While Wamp clearly remembers some of his exploits in great detail, he’s quick to spread the credit among his teammates. “The main thing was that I was just part of a heck of an infield,” Wamp said, referencing former teammates ex-Rep. Kenny Hulshof of Missouri (first base), Rep. Kevin Brady of Texas (second) and ex-Rep. Charles W. “Chip” Pickering Jr. of Mississippi (third). “There’s no question that infield was one of the best to ever suit up in the Congressional Baseball Game.” Wamp said he believes Brady and Pickering should join the other two in the Hall of Fame. (Hulshof was inducted in 2009.)
“Zach was the centerpiece of my ‘million-dollar infield’ that won nine games in 10 years,” Oxley said. “They made history and all of them deserve the honor of induction into the Roll Call Baseball Hall of Fame.”
The Republicans went 11-2 during his 13 years on the team (capturing four coveted CQ Roll Call trophies), and, as Wamp points out, there was a lot of pressure on the infield defense during those years. Former Oklahoma Rep. Steve Largent and later Shimkus were the staff aces and induced a lot of ground balls. “We got a lot of action, and that was fun because I was able to turn a lot of double plays,” Wamp said.
While a fierce competitor on the field, Wamp and the opposition often found humor in the competition — at least after the fact:
• In 2000, Democratic pitcher Melvin Watt intentionally hit Wamp with one of his big, slow curveballs. Wamp admittedly made no effort to get out of the ball’s way, leading to a bit of a war of words and another pitch thrown at his head later in the game. Eventually, he and the North Carolinian both got over it and count each other as friends.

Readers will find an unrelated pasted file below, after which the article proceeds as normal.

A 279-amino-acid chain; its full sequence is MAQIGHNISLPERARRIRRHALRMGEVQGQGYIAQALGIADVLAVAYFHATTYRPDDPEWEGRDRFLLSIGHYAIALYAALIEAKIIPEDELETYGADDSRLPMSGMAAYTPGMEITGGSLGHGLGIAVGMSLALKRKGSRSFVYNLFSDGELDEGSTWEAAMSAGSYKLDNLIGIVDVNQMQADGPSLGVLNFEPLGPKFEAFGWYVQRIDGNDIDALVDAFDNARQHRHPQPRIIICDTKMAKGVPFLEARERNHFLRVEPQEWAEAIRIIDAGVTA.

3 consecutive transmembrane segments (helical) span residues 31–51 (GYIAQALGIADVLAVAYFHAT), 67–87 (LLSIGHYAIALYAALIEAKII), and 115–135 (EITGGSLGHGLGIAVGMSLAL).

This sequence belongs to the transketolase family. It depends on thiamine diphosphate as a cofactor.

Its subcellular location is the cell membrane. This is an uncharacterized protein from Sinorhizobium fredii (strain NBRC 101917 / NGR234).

• “Every once in a while a senator would come out and grace us with his presence,” said Wamp, keying in on Ohio’s Sherrod Brown, whom he recalls being a left-handed drag-bunter. “I was really looking for it and he laid a perfect one down and I one-handed it and submarined it to Hulshof. Bang-bang.” Long after the game, Brown would see Wamp and jokingly say, “I hate you,” to which Wamp replied, “That was the highlight of all my infield plays.”
Those instances are among the many examples of the comity identified by Wamp, who now runs Chattanooga-based Zach Wamp Consulting, as the most important element of congressional baseball.
“There are few things in Congress that bring people together with such good will. The game is like the House gym and the prayer breakfast,” Wamp said. “It’s for a good cause — and we play in an unbelievable venue. You get a feeling like you’re an athlete again.”
Hall of Fame Past Inductees
The CQ Roll Call Congressional Baseball Hall of Fame was established in 1993, when seven veterans were inducted.
1993: John Tener, R-Pa.
The founder of congressional baseball, Tener played in the majors for four years and was president of the National League.
1993: Wilmer Mizell, R-N.C.
“Vinegar Bend” played 11 years in the majors and served in Congress from 1969 to 1975. After one year of pitching, Democrats insisted he play another position.
Vice President Joe Biden waits to conduct a mock swearing-in ceremony with Sen. Brian Schatz, D-Hawaii, in the Capitol's Old Senate Chamber, December 2, 2014. Schatz was sworn in to serve the remainder of his term since he was appointed to the seat after Sen. Daniel Inouye, D-Hawaii, passed away.